In methanol overdose, sodium bicarbonate should be administered liberally, with the goal being to completely reverse the acidosis. Experimental studies suggest that formate is excreted in the kidneys at a much higher rate when the patient is not acidotic. In addition, when the patient is not acidotic, formic acid dissociates to formate at lower rates so that less formate crosses the blood-brain barrier. Thus, in methanol intoxication, correcting the acidosis actually speeds up elimination of the toxic compound and decreases toxicity.

If ethanol is used as an antidote, the recommended target serum concentration is 100-150 mg/dL. Because ethanol inhibits gluconeogenesis, hypoglycemia is common in patients on an ethanol infusion.[19] Hypoglycemia is particularly prevalent in pediatric patients on such drips. Thus, serum glucose levels must be checked frequently, at least every 2 hours. In addition, because it is difficult to attain a steady serum concentration of ethanol, the ethanol level also must be checked frequently, and titrations made.

A 5% or 10% ethanol solution can be made in the pharmacy. If giving ethanol, a loading dose of 600 mg/kg should be given, followed by a drip of 66-154 mg/kg/h with chronic alcoholics requiring doses at the higher end of the scale. Ethanol can be given either intravenously or orally.

In addition to hypoglycemia, additional adverse effects from ethanol infusion include inebriation, CNS depression, pancreatitis, and local phlebitis. Because of the phlebitis that occurs with ethanol infusions, some advocate that ethanol should only be administered via a central venous line.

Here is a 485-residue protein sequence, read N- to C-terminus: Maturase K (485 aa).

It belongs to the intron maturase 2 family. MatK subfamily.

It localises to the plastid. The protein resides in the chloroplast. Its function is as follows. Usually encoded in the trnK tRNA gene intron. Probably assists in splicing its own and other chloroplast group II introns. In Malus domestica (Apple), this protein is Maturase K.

Ethanol infusions are not only labor intensive, but once the costs of the frequent blood glucose and serum ethanol levels are accounted for, ethanol antidotal therapy is frequently more expensive than fomepizole. Ethanol has also been associated with more frequent adverse reactions than fomepizole.[20] Thus, because of the lower overall cost and the ease of administration and safety considerations, fomepizole has become the preferred antidote for methanol or ethylene glycol poisoning.[21]

Fomepizole should be administered as a loading dose of 15 mg/kg. Subsequent doses should be at 10 mg/kg every 12 hours for 4 doses. Because fomepizole actually induces its own metabolism after 48 hours of treatment, if additional doses are needed, the dose should be increased to 15 mg/kg. Fomepizole needs to be re-dosed during hemodialysis. The package insert or local poison center can help with the re-dosing strategy. Fomepizole should be continued until the serum ethylene glycol or methanol concentrations are less than 20 mg/dL.

Hemodialysis is frequently required in patients with significant methanol or ethylene glycol ingestions.[14, 18] Indications for hemodialysis include the following:

  • Arterial pH <7.10
  • A decline of >0.05 in the arterial pH despite bicarbonate infusion
  • pH <7.3 despite bicarbonate therapy
  • Rise in serum creatinine level by 90 mmol/L
  • Initial plasma methanol or ethylene glycol concentration ≥50 mg/dL
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Consultations